Paul doesn’t say that faith is a fruit or evidence of salvation. Instead, he states that faith is an element through which God accomplishes our salvation: you are saved by grace through faith. If faith is an element through which God accomplishes our salvation, then faith is not a product of grace.
The most natural way to understand the relationship between grace and faith is that God grants saving grace only to those who exert faith.
Does God Only Predict What He Predetermines?
It is important to consider that God also has foreknowledge and middle knowledge.
We see an example of God’s foreknowledge in Deuteronomy 31:20-21.
“20 For when I shall have brought them into the land which I sware unto their fathers, that floweth with milk and honey; and they shall have eaten and filled themselves, and waxen fat; then will they turn unto other gods, and serve them, and provoke me, and break my covenant.
21 And it shall come to pass, when many evils and troubles are befallen them, that this song shall testify against them as a witness; for it shall not be forgotten out of the mouths of their seed: for I know their imagination which they go about, even now, before I have brought them into the land which I sware.” (Deuteronomy 31:20-21, KJV)
God knew that the future generations of Israel would rebel against Him. In this passage, their rebellion is not something God would cause them to do, but something He knew they would do because of their own imaginations. The point is that God can know the future without causing the future, and He can know people’s future decisions without causing them to decide.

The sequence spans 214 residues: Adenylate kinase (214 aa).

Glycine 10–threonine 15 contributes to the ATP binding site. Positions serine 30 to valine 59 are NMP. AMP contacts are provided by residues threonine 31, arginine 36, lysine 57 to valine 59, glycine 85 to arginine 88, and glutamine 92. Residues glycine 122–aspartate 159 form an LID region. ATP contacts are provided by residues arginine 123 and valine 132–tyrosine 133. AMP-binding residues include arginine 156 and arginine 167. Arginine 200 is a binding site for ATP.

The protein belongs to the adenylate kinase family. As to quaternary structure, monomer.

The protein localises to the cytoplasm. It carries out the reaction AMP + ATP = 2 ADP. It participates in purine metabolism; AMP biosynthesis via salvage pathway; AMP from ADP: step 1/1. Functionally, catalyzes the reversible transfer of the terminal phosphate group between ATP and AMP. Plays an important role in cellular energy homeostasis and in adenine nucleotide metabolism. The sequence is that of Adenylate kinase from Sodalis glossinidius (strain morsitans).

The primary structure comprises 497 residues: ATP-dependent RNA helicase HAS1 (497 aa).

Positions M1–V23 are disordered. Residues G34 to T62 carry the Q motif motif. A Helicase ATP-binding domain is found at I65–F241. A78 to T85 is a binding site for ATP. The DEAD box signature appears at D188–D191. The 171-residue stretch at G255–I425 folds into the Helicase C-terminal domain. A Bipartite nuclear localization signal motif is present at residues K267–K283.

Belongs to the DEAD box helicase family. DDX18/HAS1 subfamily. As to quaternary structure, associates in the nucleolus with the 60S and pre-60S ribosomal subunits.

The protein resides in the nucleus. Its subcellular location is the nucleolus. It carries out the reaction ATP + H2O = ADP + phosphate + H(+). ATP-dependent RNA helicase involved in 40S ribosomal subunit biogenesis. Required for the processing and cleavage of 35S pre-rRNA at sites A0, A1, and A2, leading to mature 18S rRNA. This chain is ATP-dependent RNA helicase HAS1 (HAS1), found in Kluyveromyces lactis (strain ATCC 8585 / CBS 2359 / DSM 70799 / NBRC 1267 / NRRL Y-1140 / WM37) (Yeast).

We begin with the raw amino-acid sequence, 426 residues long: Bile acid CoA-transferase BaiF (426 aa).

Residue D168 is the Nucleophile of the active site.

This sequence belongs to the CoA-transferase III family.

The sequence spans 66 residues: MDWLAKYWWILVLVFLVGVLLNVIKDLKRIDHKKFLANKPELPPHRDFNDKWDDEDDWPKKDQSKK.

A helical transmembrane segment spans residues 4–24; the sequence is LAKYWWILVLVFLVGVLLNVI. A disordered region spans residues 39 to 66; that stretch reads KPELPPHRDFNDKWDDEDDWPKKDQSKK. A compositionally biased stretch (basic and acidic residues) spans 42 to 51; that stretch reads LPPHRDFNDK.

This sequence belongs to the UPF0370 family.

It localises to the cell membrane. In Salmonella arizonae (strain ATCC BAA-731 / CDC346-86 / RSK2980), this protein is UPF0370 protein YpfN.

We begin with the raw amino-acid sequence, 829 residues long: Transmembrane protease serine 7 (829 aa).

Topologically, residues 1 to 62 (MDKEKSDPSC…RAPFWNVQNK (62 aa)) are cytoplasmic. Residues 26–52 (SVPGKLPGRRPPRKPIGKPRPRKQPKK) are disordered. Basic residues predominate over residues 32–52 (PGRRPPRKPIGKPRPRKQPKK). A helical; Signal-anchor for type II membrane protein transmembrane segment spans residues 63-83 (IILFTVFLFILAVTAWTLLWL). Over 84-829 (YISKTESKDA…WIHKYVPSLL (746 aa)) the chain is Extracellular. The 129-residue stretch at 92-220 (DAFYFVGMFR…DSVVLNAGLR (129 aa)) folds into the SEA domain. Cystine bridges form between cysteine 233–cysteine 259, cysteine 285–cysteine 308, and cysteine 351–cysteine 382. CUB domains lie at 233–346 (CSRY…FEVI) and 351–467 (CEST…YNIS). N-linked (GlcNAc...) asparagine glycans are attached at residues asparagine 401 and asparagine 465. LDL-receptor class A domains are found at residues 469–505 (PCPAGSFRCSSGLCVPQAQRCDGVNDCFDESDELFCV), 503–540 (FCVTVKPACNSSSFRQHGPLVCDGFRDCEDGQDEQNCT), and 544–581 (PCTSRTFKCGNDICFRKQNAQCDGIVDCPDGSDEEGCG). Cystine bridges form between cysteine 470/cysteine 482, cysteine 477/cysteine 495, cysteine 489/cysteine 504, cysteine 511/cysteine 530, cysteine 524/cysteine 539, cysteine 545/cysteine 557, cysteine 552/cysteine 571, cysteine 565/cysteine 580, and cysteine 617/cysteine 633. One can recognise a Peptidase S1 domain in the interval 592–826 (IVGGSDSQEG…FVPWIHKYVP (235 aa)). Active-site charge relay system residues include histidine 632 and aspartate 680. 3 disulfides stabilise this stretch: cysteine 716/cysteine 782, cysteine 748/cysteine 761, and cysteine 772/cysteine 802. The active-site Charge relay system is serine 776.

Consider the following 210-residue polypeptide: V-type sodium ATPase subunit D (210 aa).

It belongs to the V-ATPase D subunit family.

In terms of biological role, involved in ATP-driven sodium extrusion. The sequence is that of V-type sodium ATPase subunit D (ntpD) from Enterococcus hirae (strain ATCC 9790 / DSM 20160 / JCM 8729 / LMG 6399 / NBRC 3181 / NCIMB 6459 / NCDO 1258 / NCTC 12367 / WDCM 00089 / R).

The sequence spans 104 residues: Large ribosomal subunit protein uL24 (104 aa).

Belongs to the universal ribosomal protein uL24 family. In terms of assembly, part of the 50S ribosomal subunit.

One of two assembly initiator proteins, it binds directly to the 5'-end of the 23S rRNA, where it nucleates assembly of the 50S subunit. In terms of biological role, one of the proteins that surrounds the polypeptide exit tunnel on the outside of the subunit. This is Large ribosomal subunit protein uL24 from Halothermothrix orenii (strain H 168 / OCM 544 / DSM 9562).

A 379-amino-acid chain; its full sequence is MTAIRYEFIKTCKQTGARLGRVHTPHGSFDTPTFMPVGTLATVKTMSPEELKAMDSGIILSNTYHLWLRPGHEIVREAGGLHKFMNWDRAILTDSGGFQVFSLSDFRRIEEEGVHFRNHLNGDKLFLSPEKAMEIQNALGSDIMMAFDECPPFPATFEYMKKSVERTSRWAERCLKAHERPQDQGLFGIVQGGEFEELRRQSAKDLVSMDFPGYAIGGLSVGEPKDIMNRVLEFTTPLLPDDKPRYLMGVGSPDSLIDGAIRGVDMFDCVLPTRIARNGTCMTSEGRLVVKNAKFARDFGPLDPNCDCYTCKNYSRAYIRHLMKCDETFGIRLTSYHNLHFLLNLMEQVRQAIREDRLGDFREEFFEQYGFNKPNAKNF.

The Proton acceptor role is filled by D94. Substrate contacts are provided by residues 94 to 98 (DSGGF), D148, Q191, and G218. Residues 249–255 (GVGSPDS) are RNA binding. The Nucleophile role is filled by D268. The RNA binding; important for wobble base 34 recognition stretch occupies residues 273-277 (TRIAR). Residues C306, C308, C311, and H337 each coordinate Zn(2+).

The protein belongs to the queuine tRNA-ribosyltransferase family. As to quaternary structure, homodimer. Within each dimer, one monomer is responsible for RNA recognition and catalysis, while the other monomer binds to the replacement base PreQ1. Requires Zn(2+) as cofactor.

Middle knowledge, on the other hand, is God’s knowledge of things that may possibly happen, but will not necessarily happen. We find and example of this kind of knowledge in 1 Samuel 23:10-13.
“10 Then said David, O Lord God of Israel, thy servant hath certainly heard that Saul seeketh to come to Keilah, to destroy the city for my sake.
11 Will the men of Keilah deliver me up into his hand? will Saul come down, as thy servant hath heard? O Lord God of Israel, I beseech thee, tell thy servant. And the Lord said, He will come down.
12 Then said David, Will the men of Keilah deliver me and my men into the hand of Saul? And the Lord said, They will deliver thee up.
13 Then David and his men, which were about six hundred, arose and departed out of Keilah, and went whithersoever they could go. And it was told Saul that David was escaped from Keilah; and he forbare to go forth.” (1 Samuel 23:10-13, KJV)
God knew that Saul would come to destroy the city of Keilah, and He knew that the men of Keilah would deliver David to Saul. But these things did not happen because David and his men left Keilah.
Thus, we see that God has both foreknowledge and middle knowledge. He knew the things that would happen and the things that would possibly happen. It is possible that God used at least one of these two forms of knowledge in his choosing and predestinating (although this isn’t mentioned in Ephesians), so we shouldn’t automatically assume that Ephesians 1:4-5 is following the Calvinistic kind of predestination—in fact, Peter tells us that God elected believers by means of his foreknowledge (1 Peter 1:2).
Interpretation of Ephesians 1:4-5
As you can see, Ephesians 1:4-5 cannot be used to conclusively support Calvinism because the terminology can be properly interpreted from a point of view that contradicts Calvinism. Calvinisim has to be read into the passage (eisegesis), but it cannot be derived from the passagre (exegesis).
In my opinion, the purpose of Ephesians 1:4-5 is to elaborate on the spiritual blessings that God has bestowed on us according to verse 3. God did not choose people to believe in Jesus Christ; instead, He chose to bestow holiness, blamelessness, and adoption on those who would choose to believe in Jesus Christ.
© 2019 Marcelo Carcach